Independent access to and monitoring of places of detention are critical factors in ensuring minimum standards are upheld, and preventing torture and rights abuses.  News stories and reports from across MENA this month regarding poor conditions and allegations of abuse in immigration detention facilities are a stark reminder of this.  

Just this week, Human Rights Watch released preliminary findings on the appalling conditions and treatment of individuals detained in Libya, and in Lebanon the underground detention centre in Beirut has generated renewed protest.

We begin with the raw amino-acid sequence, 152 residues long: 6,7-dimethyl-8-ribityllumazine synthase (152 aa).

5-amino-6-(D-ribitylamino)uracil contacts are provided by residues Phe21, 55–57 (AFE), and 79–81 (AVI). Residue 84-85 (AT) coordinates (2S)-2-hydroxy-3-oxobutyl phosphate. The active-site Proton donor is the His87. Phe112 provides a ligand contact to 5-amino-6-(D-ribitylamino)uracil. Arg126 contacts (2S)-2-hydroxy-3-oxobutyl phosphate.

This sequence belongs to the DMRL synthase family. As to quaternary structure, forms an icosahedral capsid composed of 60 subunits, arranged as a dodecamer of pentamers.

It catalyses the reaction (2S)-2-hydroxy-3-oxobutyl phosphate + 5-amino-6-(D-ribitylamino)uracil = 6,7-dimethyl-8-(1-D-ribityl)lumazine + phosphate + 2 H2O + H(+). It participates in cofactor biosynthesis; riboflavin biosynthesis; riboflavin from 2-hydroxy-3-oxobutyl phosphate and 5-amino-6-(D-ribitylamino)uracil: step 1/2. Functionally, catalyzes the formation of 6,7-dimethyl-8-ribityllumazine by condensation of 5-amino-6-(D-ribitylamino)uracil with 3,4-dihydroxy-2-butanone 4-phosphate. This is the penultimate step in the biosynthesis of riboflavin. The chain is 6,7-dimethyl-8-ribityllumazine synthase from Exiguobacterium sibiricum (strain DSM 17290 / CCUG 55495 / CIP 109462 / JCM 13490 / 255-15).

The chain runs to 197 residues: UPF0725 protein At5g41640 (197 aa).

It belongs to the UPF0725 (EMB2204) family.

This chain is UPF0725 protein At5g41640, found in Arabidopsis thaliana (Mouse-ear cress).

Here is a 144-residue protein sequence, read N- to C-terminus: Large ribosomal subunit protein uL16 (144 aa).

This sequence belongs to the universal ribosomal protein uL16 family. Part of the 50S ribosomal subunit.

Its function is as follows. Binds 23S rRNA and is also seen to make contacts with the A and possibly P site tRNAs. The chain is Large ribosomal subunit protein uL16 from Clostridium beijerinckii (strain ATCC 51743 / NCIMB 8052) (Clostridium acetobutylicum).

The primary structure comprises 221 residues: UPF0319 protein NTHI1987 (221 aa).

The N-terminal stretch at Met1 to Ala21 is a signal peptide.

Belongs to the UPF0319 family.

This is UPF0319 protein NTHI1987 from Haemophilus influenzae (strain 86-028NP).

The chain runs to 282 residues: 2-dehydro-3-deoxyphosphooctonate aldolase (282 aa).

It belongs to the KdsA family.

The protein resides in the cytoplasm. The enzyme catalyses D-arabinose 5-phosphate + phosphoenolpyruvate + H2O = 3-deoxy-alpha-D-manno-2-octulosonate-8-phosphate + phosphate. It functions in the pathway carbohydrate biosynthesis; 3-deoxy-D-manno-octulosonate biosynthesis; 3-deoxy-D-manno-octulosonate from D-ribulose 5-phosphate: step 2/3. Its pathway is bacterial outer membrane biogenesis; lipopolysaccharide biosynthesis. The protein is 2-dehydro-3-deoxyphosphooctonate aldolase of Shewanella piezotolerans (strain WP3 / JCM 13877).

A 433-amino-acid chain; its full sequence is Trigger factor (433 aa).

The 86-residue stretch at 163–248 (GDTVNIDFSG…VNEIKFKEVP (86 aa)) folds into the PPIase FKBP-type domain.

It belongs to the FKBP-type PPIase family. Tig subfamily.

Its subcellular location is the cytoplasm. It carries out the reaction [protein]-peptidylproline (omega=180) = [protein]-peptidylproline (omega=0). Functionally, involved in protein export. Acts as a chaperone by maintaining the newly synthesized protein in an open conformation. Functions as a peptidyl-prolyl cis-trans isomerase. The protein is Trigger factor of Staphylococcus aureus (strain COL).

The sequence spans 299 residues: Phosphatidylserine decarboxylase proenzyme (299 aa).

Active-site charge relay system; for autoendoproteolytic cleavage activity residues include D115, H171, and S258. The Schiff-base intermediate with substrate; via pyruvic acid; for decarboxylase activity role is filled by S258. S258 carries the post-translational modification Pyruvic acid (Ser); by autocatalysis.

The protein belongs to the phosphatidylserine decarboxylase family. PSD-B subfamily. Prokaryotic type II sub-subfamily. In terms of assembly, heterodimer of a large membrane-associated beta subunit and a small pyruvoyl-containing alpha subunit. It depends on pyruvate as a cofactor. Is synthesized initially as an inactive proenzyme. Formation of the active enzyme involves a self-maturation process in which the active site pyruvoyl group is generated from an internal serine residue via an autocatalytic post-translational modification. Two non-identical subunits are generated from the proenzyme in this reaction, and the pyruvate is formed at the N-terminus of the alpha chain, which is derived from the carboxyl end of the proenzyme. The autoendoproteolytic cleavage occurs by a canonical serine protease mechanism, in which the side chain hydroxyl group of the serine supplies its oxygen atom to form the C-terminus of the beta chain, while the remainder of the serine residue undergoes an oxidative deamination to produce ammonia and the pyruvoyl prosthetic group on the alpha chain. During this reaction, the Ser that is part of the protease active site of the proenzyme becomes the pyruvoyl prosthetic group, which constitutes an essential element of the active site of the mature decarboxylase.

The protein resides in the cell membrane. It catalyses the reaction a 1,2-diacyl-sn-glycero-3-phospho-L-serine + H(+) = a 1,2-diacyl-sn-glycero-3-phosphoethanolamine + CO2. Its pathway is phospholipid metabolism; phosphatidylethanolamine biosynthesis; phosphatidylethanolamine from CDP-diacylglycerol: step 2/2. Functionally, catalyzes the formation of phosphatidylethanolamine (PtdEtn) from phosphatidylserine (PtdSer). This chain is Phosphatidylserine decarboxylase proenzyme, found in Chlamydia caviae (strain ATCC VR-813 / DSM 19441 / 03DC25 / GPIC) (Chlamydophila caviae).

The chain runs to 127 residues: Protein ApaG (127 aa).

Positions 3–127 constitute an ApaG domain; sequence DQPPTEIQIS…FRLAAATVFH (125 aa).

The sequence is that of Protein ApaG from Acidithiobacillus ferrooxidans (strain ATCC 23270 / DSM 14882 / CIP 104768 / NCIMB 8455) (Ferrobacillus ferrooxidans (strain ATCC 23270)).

IDC members and civil society actors, as well as mandated bodies such as National Preventative Mechanisms, Human Rights Institutes and UN agencies play a critical role in monitoring places of detention – not only in MENA, but globally.

This month a new practical manual for monitoring places of immigration detention was launched, produced jointly by UNHCR, the Association for Prevention of Torture (APT) and the IDC. The manual will be useful for monitors and governments alike, in understanding why monitoring is important, and how it should be carried out.

We hope that training will be made available to interested stakeholders in the MENA region over the course of the coming year, and would be interested to hear from those in the region about your experiences of monitoring detention, or training needs [email protected]